Minneapolis Mayor Asks Rioters to Practice COVID-19 Social Distancing


The Minneapolis Mayor’s Office has asked rioters and looters to observe social distancing as the Minnesota city is immersed in chaos following the police killing of a man during a botched arrest.

The twin cities are entering another day of rioting as several stores and buildings were looted, burned, and destroyed as hundreds of people descend upon Minneapolis to wreak havoc in protest of the death of George Floyd–a man who was killed during an unnecessarily brutal arrest where the arresting officer knelt on the prostrate man’s neck for an extended period of time as he complained over a lack of air.

The city issued a statement, according to Breitbart, advising participants of the riot to adhere to social distancing as the riots take place amid the global coronavirus pandemic. The municipal government even claimed to have handed out face masks for this end.

“The City encourages everyone to exercise caution to stay safe while participating in demonstrations, including wearing masks and physical distancing as much as possible to prevent the spread of COVID-19,” Thursday’s statement read.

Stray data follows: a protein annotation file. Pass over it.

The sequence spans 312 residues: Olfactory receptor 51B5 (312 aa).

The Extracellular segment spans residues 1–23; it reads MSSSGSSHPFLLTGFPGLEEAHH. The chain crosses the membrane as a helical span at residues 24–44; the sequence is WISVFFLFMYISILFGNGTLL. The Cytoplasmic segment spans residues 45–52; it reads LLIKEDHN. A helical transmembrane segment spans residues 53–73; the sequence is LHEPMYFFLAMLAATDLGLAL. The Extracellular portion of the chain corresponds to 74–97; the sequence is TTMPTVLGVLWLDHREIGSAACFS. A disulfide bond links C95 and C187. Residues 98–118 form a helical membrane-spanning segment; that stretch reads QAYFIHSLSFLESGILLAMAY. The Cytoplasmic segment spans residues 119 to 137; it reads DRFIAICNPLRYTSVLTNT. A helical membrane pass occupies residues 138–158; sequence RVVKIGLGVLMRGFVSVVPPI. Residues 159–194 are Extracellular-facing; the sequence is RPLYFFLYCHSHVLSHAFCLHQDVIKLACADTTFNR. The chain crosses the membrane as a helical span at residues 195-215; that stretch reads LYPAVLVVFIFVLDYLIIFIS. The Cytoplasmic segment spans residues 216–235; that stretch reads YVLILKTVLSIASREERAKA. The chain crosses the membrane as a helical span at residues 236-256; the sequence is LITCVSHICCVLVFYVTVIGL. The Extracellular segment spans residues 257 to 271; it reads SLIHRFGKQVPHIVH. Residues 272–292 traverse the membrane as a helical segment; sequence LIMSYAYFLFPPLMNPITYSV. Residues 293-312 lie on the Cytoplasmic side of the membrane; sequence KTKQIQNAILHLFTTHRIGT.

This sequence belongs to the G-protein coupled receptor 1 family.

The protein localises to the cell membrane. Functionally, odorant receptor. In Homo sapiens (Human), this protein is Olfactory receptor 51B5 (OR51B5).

It went onto say: “The City has made hundreds of masks available to protesters this week.”

President Trump took aim at Minneapolis Mayor Jacob Frey’s (D) response to the rioting, calling out his political sympathies.

Frey made a tweet detailing his remarks. In the tweet, he wrote: “Being Black in America should not be a death sentence.

“For five minutes, we watched a white officer press his knee into a Black man’s neck. Five minutes.

“This officer failed in the most basic, human sense.”

Breitbart went onto add Frey’s Thursday’s sympathetic words to the actions of the rioters over historical wrongs:

What we’ve seen over the last two days and the emotion-ridden conflict over last night is the result of so much built-up anger and sadness, anger and sadness that has been ingrained in our black community, not just because of five minutes of horror, but 400 years. If you’re feeling that sadness and that anger, it’s not only understandable, it’s right.

It’s a reflection of the truth that our black community has lived. While not from lived experience, that sadness must also be understood by our non-black communities. To ignore it, to toss it out, would be to ignore the values we all claim to have. That are all the more important during a time of crisis.

The riots appear to enter yet another night of destruction as the weekend winds down and reports of travelers making their way to Minneapolis to join in with the protesters emerge.